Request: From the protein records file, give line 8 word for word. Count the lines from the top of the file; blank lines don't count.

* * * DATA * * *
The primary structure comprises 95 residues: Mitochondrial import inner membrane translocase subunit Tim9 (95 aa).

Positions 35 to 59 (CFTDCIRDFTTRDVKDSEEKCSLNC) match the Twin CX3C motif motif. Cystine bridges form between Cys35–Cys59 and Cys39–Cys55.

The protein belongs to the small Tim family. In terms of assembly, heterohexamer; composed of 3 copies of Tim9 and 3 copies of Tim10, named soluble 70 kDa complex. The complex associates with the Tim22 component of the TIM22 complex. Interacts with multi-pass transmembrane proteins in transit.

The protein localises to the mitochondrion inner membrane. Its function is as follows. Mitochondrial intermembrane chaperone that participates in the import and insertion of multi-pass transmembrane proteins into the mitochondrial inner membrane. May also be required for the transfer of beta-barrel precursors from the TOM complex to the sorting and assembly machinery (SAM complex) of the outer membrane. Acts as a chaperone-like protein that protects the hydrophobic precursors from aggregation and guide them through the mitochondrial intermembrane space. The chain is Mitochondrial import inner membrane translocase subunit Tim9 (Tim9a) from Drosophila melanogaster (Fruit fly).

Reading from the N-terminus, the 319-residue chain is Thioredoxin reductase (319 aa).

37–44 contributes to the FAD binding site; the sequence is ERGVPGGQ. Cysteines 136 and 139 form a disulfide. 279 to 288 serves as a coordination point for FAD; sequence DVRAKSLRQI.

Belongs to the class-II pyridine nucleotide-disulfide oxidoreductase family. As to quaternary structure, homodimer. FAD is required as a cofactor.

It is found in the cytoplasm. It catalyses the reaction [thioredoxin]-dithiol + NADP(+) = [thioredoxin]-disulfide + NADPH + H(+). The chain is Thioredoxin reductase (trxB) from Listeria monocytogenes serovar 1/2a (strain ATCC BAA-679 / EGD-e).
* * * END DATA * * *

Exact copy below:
It is found in the cytoplasm. It catalyses the reaction [thioredoxin]-dithiol + NADP(+) = [thioredoxin]-disulfide + NADPH + H(+). The chain is Thioredoxin reductase (trxB) from Listeria monocytogenes serovar 1/2a (strain ATCC BAA-679 / EGD-e).